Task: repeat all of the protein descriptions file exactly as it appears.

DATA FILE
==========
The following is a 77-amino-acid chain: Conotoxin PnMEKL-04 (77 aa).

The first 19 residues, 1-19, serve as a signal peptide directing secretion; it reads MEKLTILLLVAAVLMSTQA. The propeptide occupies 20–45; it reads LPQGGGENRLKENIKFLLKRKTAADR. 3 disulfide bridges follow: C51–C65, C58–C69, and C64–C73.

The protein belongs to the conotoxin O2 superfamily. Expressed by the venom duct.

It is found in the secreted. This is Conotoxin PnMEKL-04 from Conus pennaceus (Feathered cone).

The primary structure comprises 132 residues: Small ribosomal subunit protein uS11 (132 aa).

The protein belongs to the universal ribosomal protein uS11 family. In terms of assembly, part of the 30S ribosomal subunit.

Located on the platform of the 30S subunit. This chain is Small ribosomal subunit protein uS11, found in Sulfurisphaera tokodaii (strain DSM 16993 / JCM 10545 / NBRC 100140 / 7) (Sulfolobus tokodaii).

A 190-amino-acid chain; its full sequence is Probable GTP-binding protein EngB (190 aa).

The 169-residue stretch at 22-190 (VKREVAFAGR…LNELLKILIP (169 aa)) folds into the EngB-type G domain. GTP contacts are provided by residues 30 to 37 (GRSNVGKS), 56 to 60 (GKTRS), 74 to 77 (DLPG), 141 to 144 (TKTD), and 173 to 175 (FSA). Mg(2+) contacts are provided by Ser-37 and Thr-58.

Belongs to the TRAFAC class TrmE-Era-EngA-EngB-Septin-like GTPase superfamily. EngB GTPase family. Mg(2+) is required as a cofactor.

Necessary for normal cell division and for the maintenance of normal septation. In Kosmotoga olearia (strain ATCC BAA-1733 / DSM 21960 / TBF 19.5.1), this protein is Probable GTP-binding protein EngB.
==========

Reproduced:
The following is a 77-amino-acid chain: Conotoxin PnMEKL-04 (77 aa).

The first 19 residues, 1-19, serve as a signal peptide directing secretion; it reads MEKLTILLLVAAVLMSTQA. The propeptide occupies 20–45; it reads LPQGGGENRLKENIKFLLKRKTAADR. 3 disulfide bridges follow: C51–C65, C58–C69, and C64–C73.

The protein belongs to the conotoxin O2 superfamily. Expressed by the venom duct.

It is found in the secreted. This is Conotoxin PnMEKL-04 from Conus pennaceus (Feathered cone).

The primary structure comprises 132 residues: Small ribosomal subunit protein uS11 (132 aa).

The protein belongs to the universal ribosomal protein uS11 family. In terms of assembly, part of the 30S ribosomal subunit.

Located on the platform of the 30S subunit. This chain is Small ribosomal subunit protein uS11, found in Sulfurisphaera tokodaii (strain DSM 16993 / JCM 10545 / NBRC 100140 / 7) (Sulfolobus tokodaii).

A 190-amino-acid chain; its full sequence is Probable GTP-binding protein EngB (190 aa).

The 169-residue stretch at 22-190 (VKREVAFAGR…LNELLKILIP (169 aa)) folds into the EngB-type G domain. GTP contacts are provided by residues 30 to 37 (GRSNVGKS), 56 to 60 (GKTRS), 74 to 77 (DLPG), 141 to 144 (TKTD), and 173 to 175 (FSA). Mg(2+) contacts are provided by Ser-37 and Thr-58.

Belongs to the TRAFAC class TrmE-Era-EngA-EngB-Septin-like GTPase superfamily. EngB GTPase family. Mg(2+) is required as a cofactor.

Necessary for normal cell division and for the maintenance of normal septation. In Kosmotoga olearia (strain ATCC BAA-1733 / DSM 21960 / TBF 19.5.1), this protein is Probable GTP-binding protein EngB.